Brad Knowles wrote:
> At 10:54 PM -0400 9/1/1996, Stan Ryckman wrote:
> >Check out procmail. Even if sendmail delivers your mail, you
> >can have it forwarded through procmail, which will give you
> >incredible numbers of options. I use it to do very complicated
> >mail sorting here.
> That doesn't refuse the message -- sendmail still accepts it, and
> then it's up to you to either /dev/null it or try to bounce it. What
> you really want to do is completely refuse delivery.
It "refuses it" from the end user's viewpoint, which is what I think
the original poster was requesting. It goes through the delivery
process (including possible explosion), thus eating system resources
(but not the end user's allocation of same, and not the end user's
time), but the original poster said "gracefully refuse" which led me
to believe that's what she wanted.
On the other hand, I (probably ill-advisedly) added:
> >If you're a system administrator, then you could consider running
> >procmail *instead* of sendmail; it can do that as well.
> Uh, no. Speaking as someone who has installed procmail before,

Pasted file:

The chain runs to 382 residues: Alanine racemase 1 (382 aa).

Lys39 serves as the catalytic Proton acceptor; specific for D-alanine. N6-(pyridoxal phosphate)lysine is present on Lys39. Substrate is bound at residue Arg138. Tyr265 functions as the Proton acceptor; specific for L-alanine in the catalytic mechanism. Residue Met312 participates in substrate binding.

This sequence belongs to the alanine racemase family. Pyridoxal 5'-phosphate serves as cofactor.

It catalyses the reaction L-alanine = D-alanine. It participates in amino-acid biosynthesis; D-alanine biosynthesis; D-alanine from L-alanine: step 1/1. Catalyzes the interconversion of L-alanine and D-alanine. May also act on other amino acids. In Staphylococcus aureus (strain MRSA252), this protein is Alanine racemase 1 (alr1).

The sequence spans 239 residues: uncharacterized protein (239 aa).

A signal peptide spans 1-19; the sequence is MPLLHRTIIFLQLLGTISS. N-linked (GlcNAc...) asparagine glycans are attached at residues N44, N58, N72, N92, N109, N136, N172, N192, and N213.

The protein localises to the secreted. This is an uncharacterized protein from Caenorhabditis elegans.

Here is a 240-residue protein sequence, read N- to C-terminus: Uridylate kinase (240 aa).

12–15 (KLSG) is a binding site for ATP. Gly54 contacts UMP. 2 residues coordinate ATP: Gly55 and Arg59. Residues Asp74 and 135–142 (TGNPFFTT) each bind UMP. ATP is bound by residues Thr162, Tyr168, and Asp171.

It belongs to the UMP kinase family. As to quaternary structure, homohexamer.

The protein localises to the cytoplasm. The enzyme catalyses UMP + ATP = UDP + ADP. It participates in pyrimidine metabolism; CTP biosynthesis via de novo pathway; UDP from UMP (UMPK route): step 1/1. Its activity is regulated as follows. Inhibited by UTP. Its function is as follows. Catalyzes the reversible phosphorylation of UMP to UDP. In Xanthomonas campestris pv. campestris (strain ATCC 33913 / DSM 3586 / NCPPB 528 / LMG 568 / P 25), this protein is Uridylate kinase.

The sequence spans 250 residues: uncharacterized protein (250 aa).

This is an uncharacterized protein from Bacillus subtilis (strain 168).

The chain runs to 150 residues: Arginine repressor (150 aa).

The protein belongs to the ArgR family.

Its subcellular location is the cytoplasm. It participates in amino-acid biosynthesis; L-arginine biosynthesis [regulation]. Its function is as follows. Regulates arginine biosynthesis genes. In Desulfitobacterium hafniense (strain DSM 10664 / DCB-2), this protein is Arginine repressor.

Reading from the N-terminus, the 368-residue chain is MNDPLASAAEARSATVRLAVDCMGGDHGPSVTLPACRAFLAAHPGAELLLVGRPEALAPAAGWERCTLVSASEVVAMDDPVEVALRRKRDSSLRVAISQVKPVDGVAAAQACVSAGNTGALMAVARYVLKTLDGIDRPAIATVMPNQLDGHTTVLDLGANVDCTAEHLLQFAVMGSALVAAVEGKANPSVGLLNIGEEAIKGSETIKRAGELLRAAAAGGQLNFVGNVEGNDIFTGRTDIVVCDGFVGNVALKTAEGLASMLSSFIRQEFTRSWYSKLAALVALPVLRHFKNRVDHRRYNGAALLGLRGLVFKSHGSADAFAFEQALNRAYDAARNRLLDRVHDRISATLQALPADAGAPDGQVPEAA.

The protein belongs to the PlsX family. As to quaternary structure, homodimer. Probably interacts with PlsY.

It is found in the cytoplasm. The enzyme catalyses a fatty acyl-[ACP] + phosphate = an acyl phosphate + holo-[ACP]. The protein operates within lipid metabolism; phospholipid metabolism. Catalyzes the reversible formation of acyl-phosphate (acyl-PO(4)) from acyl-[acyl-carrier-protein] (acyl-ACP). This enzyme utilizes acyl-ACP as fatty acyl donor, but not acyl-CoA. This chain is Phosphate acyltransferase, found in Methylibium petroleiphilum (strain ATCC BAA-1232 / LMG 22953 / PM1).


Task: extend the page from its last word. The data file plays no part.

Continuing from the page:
> it has no concept of the SMTP protocol. It is not capable of being
> run as a replacement for sendmail. It *can* be installed as a
> replacement for the local mailer (usually /bin/mail, or mail.local,
> or somesuch), per the instructions found in the procmail distribution.
How long ago? I probably wasn't very clear; I meant as a MDA, not as
a MTA. You don't have to use sendmail as the MDA. The man page says:
If running suid root or with root privileges, procmail will
be able to perform as a functionally enhanced, backwards
compatible mail delivery agent.
You can then use procmail to globally not deliver an arbitrary match
to any user's mailbox.
> (if you understand what's being
> blocked, it's virtually trivial for the folks on the other end to
> make changes to bypass the blocks you're putting in).
Yup. You then might have to be vague about "what's being blocked"
to avoid giving away the show. LISTSERVs are doing this now to
block spam, and the documentation states that they won't reveal
the algorithms because it will just show up in the next "How To
Spam The Internet" type of book (not a direct quote).
It's probably always best to give end users a chance to "accept
everything" anyway -- protects against a defective blocking algorithm
for users for whom losing something might be more costly than
wading through spam. That means accepting it via SMTP, looking at
the headers and/or body, and only then deciding how to distribute it
(Yes, I'm aware of implications regarding searching the body --
I'm thinking of identifying characteristics such as addresses, phone
numbers, etc. which would serve as identifiers of known problem
mailers, not as content filters.)